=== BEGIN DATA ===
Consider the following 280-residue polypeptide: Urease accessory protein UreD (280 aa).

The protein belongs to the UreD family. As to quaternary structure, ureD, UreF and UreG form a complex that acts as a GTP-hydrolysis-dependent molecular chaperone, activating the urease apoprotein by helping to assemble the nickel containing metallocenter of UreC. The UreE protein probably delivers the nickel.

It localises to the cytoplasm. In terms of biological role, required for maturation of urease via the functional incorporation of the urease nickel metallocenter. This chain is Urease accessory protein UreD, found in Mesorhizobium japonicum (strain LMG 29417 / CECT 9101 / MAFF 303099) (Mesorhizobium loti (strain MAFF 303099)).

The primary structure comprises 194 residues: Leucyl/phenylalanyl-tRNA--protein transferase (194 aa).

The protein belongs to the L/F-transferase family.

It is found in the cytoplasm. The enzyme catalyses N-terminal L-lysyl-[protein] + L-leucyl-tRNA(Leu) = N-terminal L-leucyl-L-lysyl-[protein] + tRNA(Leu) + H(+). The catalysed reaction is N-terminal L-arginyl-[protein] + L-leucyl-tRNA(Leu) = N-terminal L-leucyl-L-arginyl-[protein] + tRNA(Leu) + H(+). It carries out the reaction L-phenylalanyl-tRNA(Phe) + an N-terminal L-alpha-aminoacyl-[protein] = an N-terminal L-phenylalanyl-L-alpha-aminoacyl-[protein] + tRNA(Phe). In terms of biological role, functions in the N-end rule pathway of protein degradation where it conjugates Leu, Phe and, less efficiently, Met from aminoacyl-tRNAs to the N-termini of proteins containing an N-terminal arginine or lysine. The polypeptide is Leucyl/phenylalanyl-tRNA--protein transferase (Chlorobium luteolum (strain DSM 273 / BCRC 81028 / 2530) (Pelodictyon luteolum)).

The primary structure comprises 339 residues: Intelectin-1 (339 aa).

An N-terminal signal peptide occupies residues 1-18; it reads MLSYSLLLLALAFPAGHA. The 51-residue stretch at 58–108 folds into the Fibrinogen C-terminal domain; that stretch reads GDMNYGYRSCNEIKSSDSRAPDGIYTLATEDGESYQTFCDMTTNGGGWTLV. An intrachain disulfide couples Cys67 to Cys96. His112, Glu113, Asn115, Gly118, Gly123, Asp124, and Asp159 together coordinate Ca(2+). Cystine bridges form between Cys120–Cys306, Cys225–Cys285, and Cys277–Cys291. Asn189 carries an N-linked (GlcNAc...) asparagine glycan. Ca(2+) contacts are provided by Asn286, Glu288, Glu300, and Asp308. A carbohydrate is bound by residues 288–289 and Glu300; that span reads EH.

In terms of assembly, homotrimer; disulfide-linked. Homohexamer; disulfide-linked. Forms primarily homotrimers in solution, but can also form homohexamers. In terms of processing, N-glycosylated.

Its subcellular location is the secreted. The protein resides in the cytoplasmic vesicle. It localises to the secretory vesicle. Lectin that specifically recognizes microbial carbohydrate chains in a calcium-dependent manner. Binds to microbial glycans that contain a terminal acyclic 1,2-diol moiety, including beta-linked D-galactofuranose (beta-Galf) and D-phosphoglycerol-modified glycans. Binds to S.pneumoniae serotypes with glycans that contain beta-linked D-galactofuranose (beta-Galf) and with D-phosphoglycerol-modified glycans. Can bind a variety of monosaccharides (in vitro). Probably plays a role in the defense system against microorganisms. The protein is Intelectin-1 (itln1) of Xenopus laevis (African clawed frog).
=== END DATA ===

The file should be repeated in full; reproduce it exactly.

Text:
Consider the following 280-residue polypeptide: Urease accessory protein UreD (280 aa).

The protein belongs to the UreD family. As to quaternary structure, ureD, UreF and UreG form a complex that acts as a GTP-hydrolysis-dependent molecular chaperone, activating the urease apoprotein by helping to assemble the nickel containing metallocenter of UreC. The UreE protein probably delivers the nickel.

It localises to the cytoplasm. In terms of biological role, required for maturation of urease via the functional incorporation of the urease nickel metallocenter. This chain is Urease accessory protein UreD, found in Mesorhizobium japonicum (strain LMG 29417 / CECT 9101 / MAFF 303099) (Mesorhizobium loti (strain MAFF 303099)).

The primary structure comprises 194 residues: Leucyl/phenylalanyl-tRNA--protein transferase (194 aa).

The protein belongs to the L/F-transferase family.

It is found in the cytoplasm. The enzyme catalyses N-terminal L-lysyl-[protein] + L-leucyl-tRNA(Leu) = N-terminal L-leucyl-L-lysyl-[protein] + tRNA(Leu) + H(+). The catalysed reaction is N-terminal L-arginyl-[protein] + L-leucyl-tRNA(Leu) = N-terminal L-leucyl-L-arginyl-[protein] + tRNA(Leu) + H(+). It carries out the reaction L-phenylalanyl-tRNA(Phe) + an N-terminal L-alpha-aminoacyl-[protein] = an N-terminal L-phenylalanyl-L-alpha-aminoacyl-[protein] + tRNA(Phe). In terms of biological role, functions in the N-end rule pathway of protein degradation where it conjugates Leu, Phe and, less efficiently, Met from aminoacyl-tRNAs to the N-termini of proteins containing an N-terminal arginine or lysine. The polypeptide is Leucyl/phenylalanyl-tRNA--protein transferase (Chlorobium luteolum (strain DSM 273 / BCRC 81028 / 2530) (Pelodictyon luteolum)).

The primary structure comprises 339 residues: Intelectin-1 (339 aa).

An N-terminal signal peptide occupies residues 1-18; it reads MLSYSLLLLALAFPAGHA. The 51-residue stretch at 58–108 folds into the Fibrinogen C-terminal domain; that stretch reads GDMNYGYRSCNEIKSSDSRAPDGIYTLATEDGESYQTFCDMTTNGGGWTLV. An intrachain disulfide couples Cys67 to Cys96. His112, Glu113, Asn115, Gly118, Gly123, Asp124, and Asp159 together coordinate Ca(2+). Cystine bridges form between Cys120–Cys306, Cys225–Cys285, and Cys277–Cys291. Asn189 carries an N-linked (GlcNAc...) asparagine glycan. Ca(2+) contacts are provided by Asn286, Glu288, Glu300, and Asp308. A carbohydrate is bound by residues 288–289 and Glu300; that span reads EH.

In terms of assembly, homotrimer; disulfide-linked. Homohexamer; disulfide-linked. Forms primarily homotrimers in solution, but can also form homohexamers. In terms of processing, N-glycosylated.

Its subcellular location is the secreted. The protein resides in the cytoplasmic vesicle. It localises to the secretory vesicle. Lectin that specifically recognizes microbial carbohydrate chains in a calcium-dependent manner. Binds to microbial glycans that contain a terminal acyclic 1,2-diol moiety, including beta-linked D-galactofuranose (beta-Galf) and D-phosphoglycerol-modified glycans. Binds to S.pneumoniae serotypes with glycans that contain beta-linked D-galactofuranose (beta-Galf) and with D-phosphoglycerol-modified glycans. Can bind a variety of monosaccharides (in vitro). Probably plays a role in the defense system against microorganisms. The protein is Intelectin-1 (itln1) of Xenopus laevis (African clawed frog).